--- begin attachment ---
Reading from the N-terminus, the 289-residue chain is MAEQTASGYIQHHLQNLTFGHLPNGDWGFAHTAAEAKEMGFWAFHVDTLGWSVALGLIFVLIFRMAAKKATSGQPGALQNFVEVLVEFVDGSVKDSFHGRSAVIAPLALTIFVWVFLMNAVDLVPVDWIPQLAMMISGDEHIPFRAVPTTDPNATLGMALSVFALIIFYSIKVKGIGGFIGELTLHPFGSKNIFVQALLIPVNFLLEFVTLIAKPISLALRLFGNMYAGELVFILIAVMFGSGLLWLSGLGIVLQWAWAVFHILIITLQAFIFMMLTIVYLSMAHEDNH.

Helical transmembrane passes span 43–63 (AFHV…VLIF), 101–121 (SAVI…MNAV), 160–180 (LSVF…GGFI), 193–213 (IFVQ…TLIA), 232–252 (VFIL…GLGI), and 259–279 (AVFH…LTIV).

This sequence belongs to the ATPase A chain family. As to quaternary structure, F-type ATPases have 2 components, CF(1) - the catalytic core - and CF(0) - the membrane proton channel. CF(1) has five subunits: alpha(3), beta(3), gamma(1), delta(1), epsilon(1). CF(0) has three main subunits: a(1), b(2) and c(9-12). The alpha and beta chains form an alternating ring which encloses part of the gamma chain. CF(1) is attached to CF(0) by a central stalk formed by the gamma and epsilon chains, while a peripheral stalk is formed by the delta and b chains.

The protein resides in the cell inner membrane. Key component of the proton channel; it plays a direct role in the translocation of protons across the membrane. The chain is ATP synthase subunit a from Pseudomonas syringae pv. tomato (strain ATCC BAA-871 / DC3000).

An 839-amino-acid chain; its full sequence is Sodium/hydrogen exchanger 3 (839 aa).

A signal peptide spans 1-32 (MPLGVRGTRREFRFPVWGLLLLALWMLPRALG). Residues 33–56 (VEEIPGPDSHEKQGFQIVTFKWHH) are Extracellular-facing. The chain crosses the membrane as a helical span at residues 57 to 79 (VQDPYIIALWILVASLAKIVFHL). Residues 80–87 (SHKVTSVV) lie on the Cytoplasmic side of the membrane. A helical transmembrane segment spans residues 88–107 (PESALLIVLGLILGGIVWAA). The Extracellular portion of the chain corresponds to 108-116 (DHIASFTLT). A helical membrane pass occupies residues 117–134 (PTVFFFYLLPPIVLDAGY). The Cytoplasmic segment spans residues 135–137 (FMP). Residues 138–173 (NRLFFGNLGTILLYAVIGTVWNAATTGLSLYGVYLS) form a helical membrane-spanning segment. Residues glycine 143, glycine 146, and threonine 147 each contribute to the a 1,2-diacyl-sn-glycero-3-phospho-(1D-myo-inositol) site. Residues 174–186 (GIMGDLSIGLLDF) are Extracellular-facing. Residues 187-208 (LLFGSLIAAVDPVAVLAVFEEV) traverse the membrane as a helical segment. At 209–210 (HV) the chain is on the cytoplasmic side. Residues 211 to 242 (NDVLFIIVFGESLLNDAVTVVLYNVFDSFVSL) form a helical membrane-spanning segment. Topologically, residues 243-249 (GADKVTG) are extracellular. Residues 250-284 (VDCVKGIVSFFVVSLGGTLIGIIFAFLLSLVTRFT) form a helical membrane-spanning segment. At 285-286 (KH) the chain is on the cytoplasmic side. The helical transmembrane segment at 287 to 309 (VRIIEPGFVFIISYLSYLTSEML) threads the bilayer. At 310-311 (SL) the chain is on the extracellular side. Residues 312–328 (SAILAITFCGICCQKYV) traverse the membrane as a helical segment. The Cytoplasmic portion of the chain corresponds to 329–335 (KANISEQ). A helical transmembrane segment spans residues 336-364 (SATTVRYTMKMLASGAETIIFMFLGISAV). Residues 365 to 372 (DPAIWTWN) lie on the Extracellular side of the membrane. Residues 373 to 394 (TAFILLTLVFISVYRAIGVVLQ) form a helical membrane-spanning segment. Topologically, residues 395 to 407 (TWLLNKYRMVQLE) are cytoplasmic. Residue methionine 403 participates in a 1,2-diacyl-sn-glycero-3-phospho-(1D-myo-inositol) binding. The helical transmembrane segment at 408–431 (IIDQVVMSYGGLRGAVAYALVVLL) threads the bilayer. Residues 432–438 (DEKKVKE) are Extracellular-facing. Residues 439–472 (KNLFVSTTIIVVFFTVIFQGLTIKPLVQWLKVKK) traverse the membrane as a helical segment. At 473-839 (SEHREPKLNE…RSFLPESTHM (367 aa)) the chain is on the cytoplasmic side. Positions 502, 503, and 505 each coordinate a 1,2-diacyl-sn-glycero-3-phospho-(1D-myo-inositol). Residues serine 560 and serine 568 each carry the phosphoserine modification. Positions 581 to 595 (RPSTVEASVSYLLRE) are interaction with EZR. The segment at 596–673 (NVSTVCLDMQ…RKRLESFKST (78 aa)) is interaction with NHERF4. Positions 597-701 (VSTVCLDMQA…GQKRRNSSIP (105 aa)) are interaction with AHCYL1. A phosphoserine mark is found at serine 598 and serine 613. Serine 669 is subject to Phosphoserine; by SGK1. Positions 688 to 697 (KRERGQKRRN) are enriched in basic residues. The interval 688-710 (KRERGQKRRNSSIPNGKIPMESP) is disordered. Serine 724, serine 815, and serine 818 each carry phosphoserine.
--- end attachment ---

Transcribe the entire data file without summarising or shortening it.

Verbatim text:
Reading from the N-terminus, the 289-residue chain is MAEQTASGYIQHHLQNLTFGHLPNGDWGFAHTAAEAKEMGFWAFHVDTLGWSVALGLIFVLIFRMAAKKATSGQPGALQNFVEVLVEFVDGSVKDSFHGRSAVIAPLALTIFVWVFLMNAVDLVPVDWIPQLAMMISGDEHIPFRAVPTTDPNATLGMALSVFALIIFYSIKVKGIGGFIGELTLHPFGSKNIFVQALLIPVNFLLEFVTLIAKPISLALRLFGNMYAGELVFILIAVMFGSGLLWLSGLGIVLQWAWAVFHILIITLQAFIFMMLTIVYLSMAHEDNH.

Helical transmembrane passes span 43–63 (AFHV…VLIF), 101–121 (SAVI…MNAV), 160–180 (LSVF…GGFI), 193–213 (IFVQ…TLIA), 232–252 (VFIL…GLGI), and 259–279 (AVFH…LTIV).

This sequence belongs to the ATPase A chain family. As to quaternary structure, F-type ATPases have 2 components, CF(1) - the catalytic core - and CF(0) - the membrane proton channel. CF(1) has five subunits: alpha(3), beta(3), gamma(1), delta(1), epsilon(1). CF(0) has three main subunits: a(1), b(2) and c(9-12). The alpha and beta chains form an alternating ring which encloses part of the gamma chain. CF(1) is attached to CF(0) by a central stalk formed by the gamma and epsilon chains, while a peripheral stalk is formed by the delta and b chains.

The protein resides in the cell inner membrane. Key component of the proton channel; it plays a direct role in the translocation of protons across the membrane. The chain is ATP synthase subunit a from Pseudomonas syringae pv. tomato (strain ATCC BAA-871 / DC3000).

An 839-amino-acid chain; its full sequence is Sodium/hydrogen exchanger 3 (839 aa).

A signal peptide spans 1-32 (MPLGVRGTRREFRFPVWGLLLLALWMLPRALG). Residues 33–56 (VEEIPGPDSHEKQGFQIVTFKWHH) are Extracellular-facing. The chain crosses the membrane as a helical span at residues 57 to 79 (VQDPYIIALWILVASLAKIVFHL). Residues 80–87 (SHKVTSVV) lie on the Cytoplasmic side of the membrane. A helical transmembrane segment spans residues 88–107 (PESALLIVLGLILGGIVWAA). The Extracellular portion of the chain corresponds to 108-116 (DHIASFTLT). A helical membrane pass occupies residues 117–134 (PTVFFFYLLPPIVLDAGY). The Cytoplasmic segment spans residues 135–137 (FMP). Residues 138–173 (NRLFFGNLGTILLYAVIGTVWNAATTGLSLYGVYLS) form a helical membrane-spanning segment. Residues glycine 143, glycine 146, and threonine 147 each contribute to the a 1,2-diacyl-sn-glycero-3-phospho-(1D-myo-inositol) site. Residues 174–186 (GIMGDLSIGLLDF) are Extracellular-facing. Residues 187-208 (LLFGSLIAAVDPVAVLAVFEEV) traverse the membrane as a helical segment. At 209–210 (HV) the chain is on the cytoplasmic side. Residues 211 to 242 (NDVLFIIVFGESLLNDAVTVVLYNVFDSFVSL) form a helical membrane-spanning segment. Topologically, residues 243-249 (GADKVTG) are extracellular. Residues 250-284 (VDCVKGIVSFFVVSLGGTLIGIIFAFLLSLVTRFT) form a helical membrane-spanning segment. At 285-286 (KH) the chain is on the cytoplasmic side. The helical transmembrane segment at 287 to 309 (VRIIEPGFVFIISYLSYLTSEML) threads the bilayer. At 310-311 (SL) the chain is on the extracellular side. Residues 312–328 (SAILAITFCGICCQKYV) traverse the membrane as a helical segment. The Cytoplasmic portion of the chain corresponds to 329–335 (KANISEQ). A helical transmembrane segment spans residues 336-364 (SATTVRYTMKMLASGAETIIFMFLGISAV). Residues 365 to 372 (DPAIWTWN) lie on the Extracellular side of the membrane. Residues 373 to 394 (TAFILLTLVFISVYRAIGVVLQ) form a helical membrane-spanning segment. Topologically, residues 395 to 407 (TWLLNKYRMVQLE) are cytoplasmic. Residue methionine 403 participates in a 1,2-diacyl-sn-glycero-3-phospho-(1D-myo-inositol) binding. The helical transmembrane segment at 408–431 (IIDQVVMSYGGLRGAVAYALVVLL) threads the bilayer. Residues 432–438 (DEKKVKE) are Extracellular-facing. Residues 439–472 (KNLFVSTTIIVVFFTVIFQGLTIKPLVQWLKVKK) traverse the membrane as a helical segment. At 473-839 (SEHREPKLNE…RSFLPESTHM (367 aa)) the chain is on the cytoplasmic side. Positions 502, 503, and 505 each coordinate a 1,2-diacyl-sn-glycero-3-phospho-(1D-myo-inositol). Residues serine 560 and serine 568 each carry the phosphoserine modification. Positions 581 to 595 (RPSTVEASVSYLLRE) are interaction with EZR. The segment at 596–673 (NVSTVCLDMQ…RKRLESFKST (78 aa)) is interaction with NHERF4. Positions 597-701 (VSTVCLDMQA…GQKRRNSSIP (105 aa)) are interaction with AHCYL1. A phosphoserine mark is found at serine 598 and serine 613. Serine 669 is subject to Phosphoserine; by SGK1. Positions 688 to 697 (KRERGQKRRN) are enriched in basic residues. The interval 688-710 (KRERGQKRRNSSIPNGKIPMESP) is disordered. Serine 724, serine 815, and serine 818 each carry phosphoserine.